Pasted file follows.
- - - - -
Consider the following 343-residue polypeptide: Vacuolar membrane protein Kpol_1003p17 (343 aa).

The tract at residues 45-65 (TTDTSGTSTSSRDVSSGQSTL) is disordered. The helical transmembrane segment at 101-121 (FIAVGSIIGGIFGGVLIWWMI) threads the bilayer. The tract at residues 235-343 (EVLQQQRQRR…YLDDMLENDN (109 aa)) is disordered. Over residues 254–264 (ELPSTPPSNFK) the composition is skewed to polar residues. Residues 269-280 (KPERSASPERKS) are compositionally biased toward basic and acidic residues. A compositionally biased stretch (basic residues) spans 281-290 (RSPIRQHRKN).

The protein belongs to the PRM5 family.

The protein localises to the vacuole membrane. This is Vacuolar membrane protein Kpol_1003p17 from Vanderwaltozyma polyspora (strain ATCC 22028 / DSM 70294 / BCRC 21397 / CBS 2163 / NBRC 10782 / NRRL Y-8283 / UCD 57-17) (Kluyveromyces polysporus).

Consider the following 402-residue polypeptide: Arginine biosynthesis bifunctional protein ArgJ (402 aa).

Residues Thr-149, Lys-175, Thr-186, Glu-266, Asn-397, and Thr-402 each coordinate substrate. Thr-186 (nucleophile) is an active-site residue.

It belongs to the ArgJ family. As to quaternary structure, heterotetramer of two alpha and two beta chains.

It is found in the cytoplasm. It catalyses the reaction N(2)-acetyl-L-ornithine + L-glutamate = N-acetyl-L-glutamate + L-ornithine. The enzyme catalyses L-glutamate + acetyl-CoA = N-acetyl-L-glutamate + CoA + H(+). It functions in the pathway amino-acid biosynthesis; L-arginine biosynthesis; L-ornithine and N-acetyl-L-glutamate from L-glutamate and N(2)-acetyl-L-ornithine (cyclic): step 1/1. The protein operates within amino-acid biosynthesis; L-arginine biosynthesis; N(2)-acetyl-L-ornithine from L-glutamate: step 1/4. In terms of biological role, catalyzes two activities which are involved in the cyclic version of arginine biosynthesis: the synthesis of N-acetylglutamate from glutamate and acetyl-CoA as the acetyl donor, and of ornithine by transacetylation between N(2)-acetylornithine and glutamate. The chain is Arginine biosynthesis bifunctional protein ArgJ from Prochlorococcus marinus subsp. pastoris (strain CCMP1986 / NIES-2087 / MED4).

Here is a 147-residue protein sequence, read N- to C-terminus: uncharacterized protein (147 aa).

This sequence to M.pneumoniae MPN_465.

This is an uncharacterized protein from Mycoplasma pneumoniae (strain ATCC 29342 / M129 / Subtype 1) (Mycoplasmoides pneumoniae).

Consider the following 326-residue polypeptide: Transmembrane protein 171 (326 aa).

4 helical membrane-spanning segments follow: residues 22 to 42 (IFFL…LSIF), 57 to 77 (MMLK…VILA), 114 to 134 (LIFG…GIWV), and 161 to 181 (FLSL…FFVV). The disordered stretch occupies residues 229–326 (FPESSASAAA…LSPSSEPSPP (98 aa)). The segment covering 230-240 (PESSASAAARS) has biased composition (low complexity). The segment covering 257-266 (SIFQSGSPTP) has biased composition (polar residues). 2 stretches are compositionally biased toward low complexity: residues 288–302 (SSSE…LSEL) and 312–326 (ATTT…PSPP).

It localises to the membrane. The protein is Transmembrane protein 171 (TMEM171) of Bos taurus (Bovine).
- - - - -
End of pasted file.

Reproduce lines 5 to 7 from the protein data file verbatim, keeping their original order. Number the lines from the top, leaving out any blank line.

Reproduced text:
Consider the following 402-residue polypeptide: Arginine biosynthesis bifunctional protein ArgJ (402 aa).

Residues Thr-149, Lys-175, Thr-186, Glu-266, Asn-397, and Thr-402 each coordinate substrate. Thr-186 (nucleophile) is an active-site residue.

It belongs to the ArgJ family. As to quaternary structure, heterotetramer of two alpha and two beta chains.